A company asked us for help with a troubling issue: anonymous web site users would randomly become authenticated as other users in their financial services application. The client’s engineering team had no meaningful log data, and wasn’t able to reproduce the issue over many months. They only knew of the issue because of multiple good-samaritan users who reported it. The company hired a pentesting firm to help identify the issue, but after a week long engagement, the vulnerability was still not identified. Carve was hired for a second engagement to investigate the issue and assess the application for other security vulnerabilities.

Once engaged, Meador and the Carve team identified and fixed the issue for the client in one day (see his blog post), and spent the rest of the engagement completing a thorough security assessment of the app. While I’m proud of our results and the value we gave this particular client, the story causes me to reflect on the challenges associated with penetration testing and building/operating secure applications.

All too often, pentesters bring a tool-focused mindset to their work. They run off-the-shelf vulnerability scanning tools designed to quickly find low hanging fruit security issues, re-skin the report in their company’s document template, and call it a day. This light-weight methodology keeps project fees low, but doesn’t provide the depth/breadth of coverage required to accurately assess risk. While the price of the initial engagement was half of our fees, that methodology did not help the aforementioned customer and they burned that cash.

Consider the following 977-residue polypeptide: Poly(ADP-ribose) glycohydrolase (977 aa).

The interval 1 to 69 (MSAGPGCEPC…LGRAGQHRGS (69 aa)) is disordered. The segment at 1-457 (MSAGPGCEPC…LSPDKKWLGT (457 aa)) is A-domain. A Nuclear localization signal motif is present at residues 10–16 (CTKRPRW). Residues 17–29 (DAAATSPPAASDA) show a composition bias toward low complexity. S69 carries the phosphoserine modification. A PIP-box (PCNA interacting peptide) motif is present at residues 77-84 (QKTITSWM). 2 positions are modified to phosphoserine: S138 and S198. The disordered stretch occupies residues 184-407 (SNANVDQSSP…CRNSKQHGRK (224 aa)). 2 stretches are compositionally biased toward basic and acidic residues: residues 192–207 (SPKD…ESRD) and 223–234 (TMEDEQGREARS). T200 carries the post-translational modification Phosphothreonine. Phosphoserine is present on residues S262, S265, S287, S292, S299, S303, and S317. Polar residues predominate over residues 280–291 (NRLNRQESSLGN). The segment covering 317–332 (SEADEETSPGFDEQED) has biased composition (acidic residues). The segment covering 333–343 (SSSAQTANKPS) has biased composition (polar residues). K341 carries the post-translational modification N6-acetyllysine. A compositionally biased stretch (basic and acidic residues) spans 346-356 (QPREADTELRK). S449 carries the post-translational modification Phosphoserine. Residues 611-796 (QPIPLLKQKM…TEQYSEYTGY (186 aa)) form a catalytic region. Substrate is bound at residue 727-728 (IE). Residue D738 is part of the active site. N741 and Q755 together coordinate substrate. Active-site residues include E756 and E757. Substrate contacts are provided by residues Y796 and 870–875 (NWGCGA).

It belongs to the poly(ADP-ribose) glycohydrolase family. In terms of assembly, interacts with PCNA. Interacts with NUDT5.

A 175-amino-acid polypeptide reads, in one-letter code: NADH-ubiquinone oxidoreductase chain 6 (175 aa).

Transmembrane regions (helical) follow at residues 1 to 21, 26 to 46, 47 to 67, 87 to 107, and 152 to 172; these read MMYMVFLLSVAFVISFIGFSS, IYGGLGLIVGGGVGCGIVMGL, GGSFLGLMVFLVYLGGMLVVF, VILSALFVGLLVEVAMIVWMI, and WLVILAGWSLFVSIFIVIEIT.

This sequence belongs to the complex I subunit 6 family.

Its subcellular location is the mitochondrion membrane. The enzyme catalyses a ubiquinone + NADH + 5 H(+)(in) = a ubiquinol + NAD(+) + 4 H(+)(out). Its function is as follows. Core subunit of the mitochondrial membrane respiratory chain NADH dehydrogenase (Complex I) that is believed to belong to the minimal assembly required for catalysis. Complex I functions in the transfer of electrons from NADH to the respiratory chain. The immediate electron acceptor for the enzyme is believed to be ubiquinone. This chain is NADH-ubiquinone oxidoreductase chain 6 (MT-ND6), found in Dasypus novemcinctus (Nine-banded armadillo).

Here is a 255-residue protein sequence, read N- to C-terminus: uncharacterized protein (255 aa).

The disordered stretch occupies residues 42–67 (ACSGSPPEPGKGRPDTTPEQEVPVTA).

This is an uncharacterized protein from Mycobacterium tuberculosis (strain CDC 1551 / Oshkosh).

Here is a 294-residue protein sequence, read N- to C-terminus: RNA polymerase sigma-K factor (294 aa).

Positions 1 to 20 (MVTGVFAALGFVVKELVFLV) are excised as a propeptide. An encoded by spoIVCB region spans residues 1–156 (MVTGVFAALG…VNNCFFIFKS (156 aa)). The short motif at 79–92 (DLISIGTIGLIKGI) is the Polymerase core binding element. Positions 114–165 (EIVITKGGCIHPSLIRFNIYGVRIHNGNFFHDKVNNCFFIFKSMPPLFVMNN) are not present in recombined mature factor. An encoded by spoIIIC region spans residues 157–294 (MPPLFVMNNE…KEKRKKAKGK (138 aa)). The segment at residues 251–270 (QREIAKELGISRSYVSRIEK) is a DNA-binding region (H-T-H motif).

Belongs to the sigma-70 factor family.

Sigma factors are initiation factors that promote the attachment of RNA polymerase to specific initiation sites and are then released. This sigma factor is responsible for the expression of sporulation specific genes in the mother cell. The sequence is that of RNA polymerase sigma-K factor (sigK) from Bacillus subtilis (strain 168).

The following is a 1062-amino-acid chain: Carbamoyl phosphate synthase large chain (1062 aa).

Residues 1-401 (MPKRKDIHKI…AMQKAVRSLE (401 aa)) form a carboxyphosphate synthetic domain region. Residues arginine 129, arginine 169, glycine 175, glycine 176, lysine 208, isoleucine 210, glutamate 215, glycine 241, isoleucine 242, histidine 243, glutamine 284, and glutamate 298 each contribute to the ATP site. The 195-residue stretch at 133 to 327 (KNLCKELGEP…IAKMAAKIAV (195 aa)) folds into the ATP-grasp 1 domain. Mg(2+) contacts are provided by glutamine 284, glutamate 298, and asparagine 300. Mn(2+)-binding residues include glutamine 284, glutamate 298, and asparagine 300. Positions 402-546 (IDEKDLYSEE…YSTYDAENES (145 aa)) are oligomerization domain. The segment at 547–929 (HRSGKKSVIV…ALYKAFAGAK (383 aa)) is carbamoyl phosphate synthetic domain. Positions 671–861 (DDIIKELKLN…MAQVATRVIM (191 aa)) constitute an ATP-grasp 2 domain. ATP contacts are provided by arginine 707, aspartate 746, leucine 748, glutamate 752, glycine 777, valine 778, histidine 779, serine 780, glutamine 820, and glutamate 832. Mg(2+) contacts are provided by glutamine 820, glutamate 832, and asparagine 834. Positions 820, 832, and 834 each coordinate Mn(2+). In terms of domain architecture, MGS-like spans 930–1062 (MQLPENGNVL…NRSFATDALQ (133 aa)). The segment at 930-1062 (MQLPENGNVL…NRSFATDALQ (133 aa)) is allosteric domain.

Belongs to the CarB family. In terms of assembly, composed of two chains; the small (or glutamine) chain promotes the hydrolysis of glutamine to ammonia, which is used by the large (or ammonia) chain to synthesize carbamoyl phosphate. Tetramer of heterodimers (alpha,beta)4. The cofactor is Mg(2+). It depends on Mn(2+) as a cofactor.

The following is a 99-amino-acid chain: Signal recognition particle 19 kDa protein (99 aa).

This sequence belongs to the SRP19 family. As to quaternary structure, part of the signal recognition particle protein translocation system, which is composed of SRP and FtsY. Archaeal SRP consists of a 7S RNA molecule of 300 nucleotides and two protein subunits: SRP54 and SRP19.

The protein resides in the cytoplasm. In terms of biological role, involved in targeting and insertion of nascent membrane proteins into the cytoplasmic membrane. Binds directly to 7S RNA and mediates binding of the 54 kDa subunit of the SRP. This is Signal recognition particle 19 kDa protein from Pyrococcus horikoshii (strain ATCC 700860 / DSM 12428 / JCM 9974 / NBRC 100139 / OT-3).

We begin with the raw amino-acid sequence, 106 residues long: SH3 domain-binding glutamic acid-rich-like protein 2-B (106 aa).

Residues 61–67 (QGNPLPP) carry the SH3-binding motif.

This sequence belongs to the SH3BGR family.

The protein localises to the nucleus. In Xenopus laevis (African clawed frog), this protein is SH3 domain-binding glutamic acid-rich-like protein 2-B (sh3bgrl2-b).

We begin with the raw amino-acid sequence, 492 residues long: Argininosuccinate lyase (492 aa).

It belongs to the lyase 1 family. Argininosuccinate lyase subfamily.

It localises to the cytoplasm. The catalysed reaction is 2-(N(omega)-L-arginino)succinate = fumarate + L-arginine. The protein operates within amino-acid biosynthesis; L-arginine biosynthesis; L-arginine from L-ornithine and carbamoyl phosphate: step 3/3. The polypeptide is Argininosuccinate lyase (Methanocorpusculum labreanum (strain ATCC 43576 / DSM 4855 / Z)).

Meador and crew approached the client’s problem with an engineering mindset. They built a test environment using the same framework used by the customer application. They copied client configuration details into the test environment. They wrote custom scripts and tooling to simulate load and user-behavior. By understanding how the application was built, our team engineered a solution that allowed them to reproduce the issue and solve it quickly. And while they did this work, they identified other security issues in the app.

Companies need pentests to satisfy regulatory, compliance, and customer-driven check-box demands for security. The problem here is that what checks-the-box doesn’t always help increase security or reduce risk. Customers who want more than box-checking deserve an accurate description of their security posture, and they need engineering insight to help them improve the security of applications and systems. We call this Security Engineering. Remediation of impactful security bugs, leading business/product/engineering teams to make decisions that increase security, and implementing automation and technical controls that provide lasting risk reduction are some of the hallmarks of a good Security Engineering partner.

Some people are happy spending money on PCPs (Pretty Crappy Pentests, as one of our customers refers to them). But if you’re not happy with the value you’re getting from pentesting, and demand more out of your security assessment engagements, then email me and let’s talk!